On our first full day in Cinque Terre, Betsy and I set out to hike the 15 or so kilometers connecting the four southern most towns. We were told that the shoreline path between Corniglia and Manarola was closed, so we elected to take the mountain trail instead. Though our calves ended up being a bit sorer, we were rewarded with a two hour walk through terraced hillsides covered in working vineyards. According to Rick Steves, there are equal miles of human-made wall in Cinque Terre as in China's Great Wall. While the Great Wall stretches for miles, the Cinque Terre stacks it on top of itself in equally marvelous fashion, seemingly defying gravity. Or, at the very least, years of erosion. These walls are labor intensive, and the people of Cinque Terre must restore and repair them yearly. Their work is worth it. On our last night in town (in a moment that even Rick Steves would have envied), the locals from whom we rented our apartment invited us into their home and offered us wine grown in their hometown, Manarola.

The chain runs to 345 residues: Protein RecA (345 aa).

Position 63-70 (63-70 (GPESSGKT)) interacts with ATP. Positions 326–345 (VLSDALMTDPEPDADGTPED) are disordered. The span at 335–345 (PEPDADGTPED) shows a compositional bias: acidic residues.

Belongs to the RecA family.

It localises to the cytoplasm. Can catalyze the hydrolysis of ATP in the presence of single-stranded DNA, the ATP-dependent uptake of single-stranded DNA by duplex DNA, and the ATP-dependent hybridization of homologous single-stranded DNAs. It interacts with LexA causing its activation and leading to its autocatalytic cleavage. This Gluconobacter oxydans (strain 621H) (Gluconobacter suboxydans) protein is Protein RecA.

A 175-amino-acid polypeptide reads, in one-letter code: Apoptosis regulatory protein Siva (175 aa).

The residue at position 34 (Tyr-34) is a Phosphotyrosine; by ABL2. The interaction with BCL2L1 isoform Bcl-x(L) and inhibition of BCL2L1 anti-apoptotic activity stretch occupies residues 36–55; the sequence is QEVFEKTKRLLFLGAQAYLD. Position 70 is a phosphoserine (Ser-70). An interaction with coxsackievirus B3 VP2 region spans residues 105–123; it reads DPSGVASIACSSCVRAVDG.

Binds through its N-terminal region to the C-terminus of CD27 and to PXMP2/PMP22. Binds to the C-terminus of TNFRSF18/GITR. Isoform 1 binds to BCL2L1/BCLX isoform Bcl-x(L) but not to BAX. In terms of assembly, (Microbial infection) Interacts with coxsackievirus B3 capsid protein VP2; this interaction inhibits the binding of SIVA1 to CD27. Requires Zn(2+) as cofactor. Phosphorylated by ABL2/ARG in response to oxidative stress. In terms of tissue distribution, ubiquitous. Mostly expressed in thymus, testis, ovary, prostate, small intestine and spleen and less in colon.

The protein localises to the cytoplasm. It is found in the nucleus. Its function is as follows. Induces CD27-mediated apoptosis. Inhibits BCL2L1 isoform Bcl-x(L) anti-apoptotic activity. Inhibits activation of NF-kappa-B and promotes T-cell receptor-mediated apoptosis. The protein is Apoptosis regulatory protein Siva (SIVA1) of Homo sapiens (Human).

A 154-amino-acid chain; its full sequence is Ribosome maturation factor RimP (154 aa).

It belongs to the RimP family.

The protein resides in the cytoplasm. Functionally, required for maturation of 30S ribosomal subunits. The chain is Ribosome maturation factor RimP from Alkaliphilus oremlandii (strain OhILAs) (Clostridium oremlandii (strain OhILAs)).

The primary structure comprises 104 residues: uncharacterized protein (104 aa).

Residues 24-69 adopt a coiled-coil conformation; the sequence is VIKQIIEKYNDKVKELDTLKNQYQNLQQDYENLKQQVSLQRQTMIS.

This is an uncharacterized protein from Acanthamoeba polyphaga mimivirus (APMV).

Our first look at the vineyards was of this hillside, which seems to have fallen into disrepair. Nonetheless, the sturdy terraces are still visible from across the valley.
Corniglia, from which we climbed, is in the background.
The functioning vineyards shone yellow in the autumn sun. Most of the grapes have already been picked.